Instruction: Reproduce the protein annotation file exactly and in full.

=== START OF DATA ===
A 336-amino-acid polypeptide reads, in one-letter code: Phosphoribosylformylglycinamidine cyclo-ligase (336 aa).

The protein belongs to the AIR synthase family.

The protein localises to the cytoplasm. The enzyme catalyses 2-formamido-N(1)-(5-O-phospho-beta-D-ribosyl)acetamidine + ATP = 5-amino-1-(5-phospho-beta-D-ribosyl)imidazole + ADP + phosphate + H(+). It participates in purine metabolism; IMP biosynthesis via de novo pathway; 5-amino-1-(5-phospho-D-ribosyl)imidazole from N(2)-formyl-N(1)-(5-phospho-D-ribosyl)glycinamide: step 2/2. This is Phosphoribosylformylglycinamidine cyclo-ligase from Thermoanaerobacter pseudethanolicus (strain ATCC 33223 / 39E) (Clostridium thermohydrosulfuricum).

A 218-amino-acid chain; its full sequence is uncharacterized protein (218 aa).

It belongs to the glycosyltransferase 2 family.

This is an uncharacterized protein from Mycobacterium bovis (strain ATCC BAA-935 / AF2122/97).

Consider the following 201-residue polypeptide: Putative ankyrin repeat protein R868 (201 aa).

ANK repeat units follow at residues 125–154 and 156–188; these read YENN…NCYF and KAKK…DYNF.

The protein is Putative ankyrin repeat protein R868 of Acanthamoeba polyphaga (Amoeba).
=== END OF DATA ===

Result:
A 336-amino-acid polypeptide reads, in one-letter code: Phosphoribosylformylglycinamidine cyclo-ligase (336 aa).

The protein belongs to the AIR synthase family.

The protein localises to the cytoplasm. The enzyme catalyses 2-formamido-N(1)-(5-O-phospho-beta-D-ribosyl)acetamidine + ATP = 5-amino-1-(5-phospho-beta-D-ribosyl)imidazole + ADP + phosphate + H(+). It participates in purine metabolism; IMP biosynthesis via de novo pathway; 5-amino-1-(5-phospho-D-ribosyl)imidazole from N(2)-formyl-N(1)-(5-phospho-D-ribosyl)glycinamide: step 2/2. This is Phosphoribosylformylglycinamidine cyclo-ligase from Thermoanaerobacter pseudethanolicus (strain ATCC 33223 / 39E) (Clostridium thermohydrosulfuricum).

A 218-amino-acid chain; its full sequence is uncharacterized protein (218 aa).

It belongs to the glycosyltransferase 2 family.

This is an uncharacterized protein from Mycobacterium bovis (strain ATCC BAA-935 / AF2122/97).

Consider the following 201-residue polypeptide: Putative ankyrin repeat protein R868 (201 aa).

ANK repeat units follow at residues 125–154 and 156–188; these read YENN…NCYF and KAKK…DYNF.

The protein is Putative ankyrin repeat protein R868 of Acanthamoeba polyphaga (Amoeba).